This is part 6 of a 9-part series on attending church from a visitor’s perspective. You can read the original post to get a better understanding of David’s experience visiting churches for the first time.
Imagine, if you will, entering the doors to a new church. Your apprehension is not calmed after being greeted by someone with a nametag designating them as a “greeter” and being handed a bulletin. You hesitate as you walk through the door–and for a moment consider bolting. By the grace of God you enter the room where the service will be and look over a sea of chairs. Which one will you pick?
For those of us who regularly attend church, this is no dilemma. We know where people sit and where they don’t. For someone who rarely attends church, this can make an already intimidating event downright scary.
Naturally you will want to sit in the back. I don’t know if it’s because we are afraid of the pastor picking us out or scared that people will be talking about us behind our back but no one likes to sit up front. You can take one of the seats in back as long as you’ve shown up on time–otherwise everyone else might have taken the prime seats in the back, leaving only the front row open.
The 80% rule states that when a building has reached 80% of capacity it is full. This is because we all have a sense of personal space. Do an experiment: the next time you find yourself in a conversation, note how far away from the other person you are standing and then take a step toward them. When I once did this to a friend he started to stutter and turn red. In the post-experiment debriefing I found out that his first thought was to punch me. I am not suggesting that your visitors will become violent when your facilities are too full, but we all need a certain amount of space to make us feel comfortable. This is the phenomenon that dictates the 80% rule. The compliment of this rule is that the remaining 20% of seats will be in undesirable locations–such as the front row.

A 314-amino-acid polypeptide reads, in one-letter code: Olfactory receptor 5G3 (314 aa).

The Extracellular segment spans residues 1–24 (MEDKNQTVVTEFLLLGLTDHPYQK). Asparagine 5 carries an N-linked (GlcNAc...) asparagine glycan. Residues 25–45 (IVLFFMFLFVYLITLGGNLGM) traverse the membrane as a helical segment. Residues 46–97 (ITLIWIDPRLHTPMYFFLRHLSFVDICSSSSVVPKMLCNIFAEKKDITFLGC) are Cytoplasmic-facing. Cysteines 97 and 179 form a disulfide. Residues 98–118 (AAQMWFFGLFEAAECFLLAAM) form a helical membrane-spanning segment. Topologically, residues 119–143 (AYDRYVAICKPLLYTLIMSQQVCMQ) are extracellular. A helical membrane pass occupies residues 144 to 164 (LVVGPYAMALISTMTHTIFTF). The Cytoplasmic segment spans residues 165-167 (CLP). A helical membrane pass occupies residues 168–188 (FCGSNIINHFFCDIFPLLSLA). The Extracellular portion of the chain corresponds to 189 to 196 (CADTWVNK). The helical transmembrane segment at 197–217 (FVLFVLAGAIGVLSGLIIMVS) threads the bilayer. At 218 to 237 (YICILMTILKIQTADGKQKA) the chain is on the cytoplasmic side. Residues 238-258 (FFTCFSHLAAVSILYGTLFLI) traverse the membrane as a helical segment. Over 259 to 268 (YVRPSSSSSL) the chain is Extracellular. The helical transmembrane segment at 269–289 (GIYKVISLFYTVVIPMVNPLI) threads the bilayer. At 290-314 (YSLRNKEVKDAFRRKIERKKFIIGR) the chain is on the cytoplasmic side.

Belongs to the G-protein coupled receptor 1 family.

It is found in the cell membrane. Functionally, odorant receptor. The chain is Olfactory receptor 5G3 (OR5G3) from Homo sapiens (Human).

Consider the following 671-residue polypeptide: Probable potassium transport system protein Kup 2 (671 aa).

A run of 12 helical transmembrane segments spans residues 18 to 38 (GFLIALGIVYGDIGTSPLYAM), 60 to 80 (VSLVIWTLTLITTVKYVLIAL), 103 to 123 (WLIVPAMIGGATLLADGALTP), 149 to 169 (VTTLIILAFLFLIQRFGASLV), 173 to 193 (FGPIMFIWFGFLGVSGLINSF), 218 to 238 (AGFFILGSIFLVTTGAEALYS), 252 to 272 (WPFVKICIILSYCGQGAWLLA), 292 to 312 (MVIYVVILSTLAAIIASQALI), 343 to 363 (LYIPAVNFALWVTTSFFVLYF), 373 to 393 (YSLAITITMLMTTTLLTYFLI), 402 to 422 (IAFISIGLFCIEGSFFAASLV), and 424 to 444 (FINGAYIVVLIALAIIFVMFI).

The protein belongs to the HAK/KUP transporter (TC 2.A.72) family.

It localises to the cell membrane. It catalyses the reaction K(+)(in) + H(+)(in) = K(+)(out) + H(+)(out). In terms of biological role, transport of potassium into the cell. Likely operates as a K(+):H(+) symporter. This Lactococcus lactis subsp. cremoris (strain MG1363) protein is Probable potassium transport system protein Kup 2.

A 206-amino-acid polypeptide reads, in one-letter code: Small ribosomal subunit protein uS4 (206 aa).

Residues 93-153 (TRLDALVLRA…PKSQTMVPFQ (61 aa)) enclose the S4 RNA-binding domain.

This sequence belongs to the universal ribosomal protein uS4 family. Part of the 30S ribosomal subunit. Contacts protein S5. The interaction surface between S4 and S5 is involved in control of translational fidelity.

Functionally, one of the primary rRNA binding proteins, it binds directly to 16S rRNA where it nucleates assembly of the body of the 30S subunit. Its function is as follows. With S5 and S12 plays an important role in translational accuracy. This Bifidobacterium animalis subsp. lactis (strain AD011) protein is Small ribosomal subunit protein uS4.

One way to overcome this problem is to constantly monitor your church attendance. When you realize you are averaging about 80% capacity, know that you’ve overgrown your current location. In fact I’ve heard some people aim for 75% capacity to give them enough time to plan options for accommodating more people. Solutions to this problem depend on the nature of your facility. If you own your own building, it’s time to start a new service. If you are renting, you need to find a larger location (or you could start another service as well). No matter how you make room be sure you do it before people start punching each other.
- Learn more about how to welcome church visitors with this massive collection of resources and blog posts.
- Walking into a church for the first time can be scary. Check out Unwelcome: 50 Ways Churches Drive Away First-Time Visitors by Jonathan Malm for practical ideas and perspective on first-time guests.